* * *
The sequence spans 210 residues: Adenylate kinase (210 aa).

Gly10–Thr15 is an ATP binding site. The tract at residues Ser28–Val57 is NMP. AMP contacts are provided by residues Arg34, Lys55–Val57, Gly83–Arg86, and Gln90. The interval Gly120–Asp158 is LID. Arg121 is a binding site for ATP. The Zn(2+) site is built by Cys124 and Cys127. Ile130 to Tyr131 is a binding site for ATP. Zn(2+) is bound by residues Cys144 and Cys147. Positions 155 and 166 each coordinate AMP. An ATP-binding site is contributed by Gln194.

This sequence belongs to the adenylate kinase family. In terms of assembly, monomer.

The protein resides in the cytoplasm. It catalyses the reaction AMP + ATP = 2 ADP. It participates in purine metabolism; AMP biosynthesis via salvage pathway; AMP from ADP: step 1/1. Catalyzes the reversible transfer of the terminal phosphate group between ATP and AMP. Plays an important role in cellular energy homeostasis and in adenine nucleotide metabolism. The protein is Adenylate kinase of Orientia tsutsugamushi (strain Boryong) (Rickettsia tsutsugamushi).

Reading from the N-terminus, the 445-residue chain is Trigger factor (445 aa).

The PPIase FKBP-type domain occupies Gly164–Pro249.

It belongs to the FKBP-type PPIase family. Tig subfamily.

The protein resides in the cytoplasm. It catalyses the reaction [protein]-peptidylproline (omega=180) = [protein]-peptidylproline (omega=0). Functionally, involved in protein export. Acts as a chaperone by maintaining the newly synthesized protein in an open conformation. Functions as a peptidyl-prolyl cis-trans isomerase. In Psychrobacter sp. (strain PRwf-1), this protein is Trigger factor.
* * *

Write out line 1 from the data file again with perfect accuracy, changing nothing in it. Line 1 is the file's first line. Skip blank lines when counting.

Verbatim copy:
The sequence spans 210 residues: Adenylate kinase (210 aa).